Dr. Nick Rose: Yeah. 90,140 people, um, yeah. From I can, I can show you, um, where they were, we’ve got, uh, we did, um, we can just show you who they were actually. So maybe I’ll, and I can speak to this as well, you know, for those who are listening. Um, so, showing in now my screen presenter mode. So I should say, this is what we presented to a national audience on the 16th of September. So you’ve got the link to the YouTube where this is, we would take about an hour to go through the whole presentation. So obviously I went to, I went to that. This is what we covered off in that, in that, uh, presentation. High level findings, um, as you were saying before Morag um, you know, what’s been interesting about this year is that these are kind of like a circuit breaker or prompting a moment of disruption and rupture in the fabric of normality. Although I have seen a lot of comments, which I agree with for, you know, the last thing we need to do is go back to normality or go back to normal because, you know, normal business as usual was, you know, the problem. And, uh, we, you know, as many respondents to this survey said, uh, we need to seize this opportunity this moment. It is an opportunity for, uh, you know, for a reset, for a reboot, um, and to, you know, to do, to make some sort of like pretty profound changes in the direction of, you know, sustainability and, and fairness. Um, but what people also said, um, and you see here, as we say, you know, time, um, it was kind of like being at home, not commuting, um, you know, this great kind of sense of slowing down a time and expansion, uh, that went with that. So, um, so as, you know, as we say there over 60% of the 90,000 people that responded to the survey said, they’d spent more time gardening because they had more time and that’s, you know, that’s really significant. Um, I talked about mental health before, and that was a key thing that we wanted to explore in this survey. And that was a key finding from the survey where over 70% of the respondents said, edible gardening either greatly or significantly improve their mental health. And that was really important, not just in terms of the impacts of COVID and isolation and social disconnection, but just, just generally, you know, there’s been talk for some years about, you know, uh, epidemic or pandemic of mental health problems in Australia and stress and anxiety and nervousness.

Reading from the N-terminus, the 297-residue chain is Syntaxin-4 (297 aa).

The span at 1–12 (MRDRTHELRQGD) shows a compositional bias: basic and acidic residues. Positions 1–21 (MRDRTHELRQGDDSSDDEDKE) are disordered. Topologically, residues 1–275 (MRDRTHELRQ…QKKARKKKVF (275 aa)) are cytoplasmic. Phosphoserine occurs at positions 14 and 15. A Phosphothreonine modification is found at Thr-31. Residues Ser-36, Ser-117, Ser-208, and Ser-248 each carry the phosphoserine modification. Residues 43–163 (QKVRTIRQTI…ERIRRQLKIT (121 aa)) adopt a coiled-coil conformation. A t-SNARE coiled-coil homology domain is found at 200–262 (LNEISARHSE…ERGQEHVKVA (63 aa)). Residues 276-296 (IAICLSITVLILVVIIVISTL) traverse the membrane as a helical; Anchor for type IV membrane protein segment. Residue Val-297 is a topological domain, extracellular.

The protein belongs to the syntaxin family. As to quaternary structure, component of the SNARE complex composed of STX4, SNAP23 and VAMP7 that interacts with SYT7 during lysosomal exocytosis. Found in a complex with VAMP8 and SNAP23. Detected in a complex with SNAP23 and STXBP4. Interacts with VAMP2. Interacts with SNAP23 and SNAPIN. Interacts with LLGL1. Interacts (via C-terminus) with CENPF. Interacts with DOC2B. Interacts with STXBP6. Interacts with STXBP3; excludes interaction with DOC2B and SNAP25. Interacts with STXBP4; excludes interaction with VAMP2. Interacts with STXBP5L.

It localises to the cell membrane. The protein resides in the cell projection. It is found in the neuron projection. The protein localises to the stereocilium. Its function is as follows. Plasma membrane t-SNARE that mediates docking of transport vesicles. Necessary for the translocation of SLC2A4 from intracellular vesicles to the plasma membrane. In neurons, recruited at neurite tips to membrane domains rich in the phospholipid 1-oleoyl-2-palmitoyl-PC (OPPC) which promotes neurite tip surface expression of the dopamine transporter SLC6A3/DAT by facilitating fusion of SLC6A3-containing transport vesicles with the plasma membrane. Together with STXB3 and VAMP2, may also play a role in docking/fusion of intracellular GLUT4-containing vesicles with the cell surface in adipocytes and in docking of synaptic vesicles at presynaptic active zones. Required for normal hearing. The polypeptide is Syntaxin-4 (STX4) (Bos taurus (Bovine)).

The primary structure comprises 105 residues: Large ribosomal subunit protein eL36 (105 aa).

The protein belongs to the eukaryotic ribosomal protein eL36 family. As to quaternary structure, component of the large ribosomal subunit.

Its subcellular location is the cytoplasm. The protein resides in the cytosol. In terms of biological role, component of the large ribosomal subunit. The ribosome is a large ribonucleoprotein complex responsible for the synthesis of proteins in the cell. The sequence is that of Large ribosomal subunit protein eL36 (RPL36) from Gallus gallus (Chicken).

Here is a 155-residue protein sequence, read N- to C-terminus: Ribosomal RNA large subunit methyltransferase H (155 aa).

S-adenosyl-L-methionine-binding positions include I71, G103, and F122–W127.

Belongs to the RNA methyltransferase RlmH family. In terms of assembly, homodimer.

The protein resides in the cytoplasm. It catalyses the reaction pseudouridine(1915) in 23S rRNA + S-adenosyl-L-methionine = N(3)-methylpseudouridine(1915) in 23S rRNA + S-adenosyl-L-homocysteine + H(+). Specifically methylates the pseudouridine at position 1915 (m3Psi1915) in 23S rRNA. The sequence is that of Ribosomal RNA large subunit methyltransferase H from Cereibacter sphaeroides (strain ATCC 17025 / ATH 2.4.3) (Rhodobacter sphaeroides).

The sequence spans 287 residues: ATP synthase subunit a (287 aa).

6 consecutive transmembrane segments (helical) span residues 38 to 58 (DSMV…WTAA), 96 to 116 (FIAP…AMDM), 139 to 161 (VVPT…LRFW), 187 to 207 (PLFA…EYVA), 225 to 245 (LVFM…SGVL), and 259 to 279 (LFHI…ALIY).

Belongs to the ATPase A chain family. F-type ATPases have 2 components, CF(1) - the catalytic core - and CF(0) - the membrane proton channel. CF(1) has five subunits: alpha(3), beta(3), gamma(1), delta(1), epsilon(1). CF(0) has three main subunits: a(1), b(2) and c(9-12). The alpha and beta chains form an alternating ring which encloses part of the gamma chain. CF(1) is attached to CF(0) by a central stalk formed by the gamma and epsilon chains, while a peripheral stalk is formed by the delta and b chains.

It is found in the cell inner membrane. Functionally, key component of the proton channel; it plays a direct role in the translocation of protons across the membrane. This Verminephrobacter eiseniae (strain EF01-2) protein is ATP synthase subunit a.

Dr. Nick Rose: So, um, you know, everybody who gardens knows, um, the mental health benefits of spending time outside and tending the plants. Um, but you know, to have it actually documented in this way with, you know, those kinds of numbers is really, really valuable. It’s a very big number. Then social connection, that was also, it was an important finding, is significant in terms of, uh, sort of policy change. Um, and another reason for governments at all levels and others to support these kinds of activities does bring people together. You know, even during a time like now of enforced, um, distancing, um, and this was a really big one for us and really, really important. Um, and this is, you know, from my interest and motivation, particularly as a Churchill fellow and doing that study, as you mentioned in the United States and in Toronto and Argentina, when I was particularly interested in exploring, um, back in 2014, when I did that travel was the importance and relevance of urban agriculture and community gardens and urban farms as a contribution to food security, particularly for marginalized and vulnerable people in our communities. And that came through very strongly in this survey, people growing their own food really does matter in terms of household food budgets, and particularly for, um, you know, members of low income households. Um, and then, yeah, there was a lot of, a lot of particularly new gardeners. And that was, I guess, another reason for doing the survey was to get a bit of a snapshot about, um, people taking up gardening. And as we’ll see in a moment about just under, I think about 8% of our respondents could be described as new gardeners, either taking it up since COVID or within one year in the last year. And those people in particular said they needed support and what they really want is advice and mentoring and guidance, which again is significant in terms of thinking about recommendations. Um, but also, you know, for people in the permaculture movement, it’s, I guess, really great validation for, um, you know, the work that’s been done over so many years with PDCs and workshops and courses and the like, um, so yeah, and then as well as the 9,000 responses, we had lots of parts of the survey where people could leave comments and people were, um, you know, very generous in their comments. And we had, you know, over 25,000 comments and some of them went to 200 words long or more. Um, so isn’t it, you know, a lot of work like days, if not, weeks of work pouring through all that and trying to, you know, um, analyze it. Um, and there were a number of themes that emerged from that. So you have to read people’s thoughts, some concerns about the future and worries about, you know, this being a time of increasing division and, you know, the politics of fear and xenophobia and racism, and, increasing kind of like economic and social political division. But, but also a lot of people talk about, you know, the silver linings of the pandemic and creating sort of community connectedness and, and a real awareness of what matters in life. A lot of people, you know, use that phrase that is slowing down and this being a time for reflection and to think about what what’s really important, what matters and…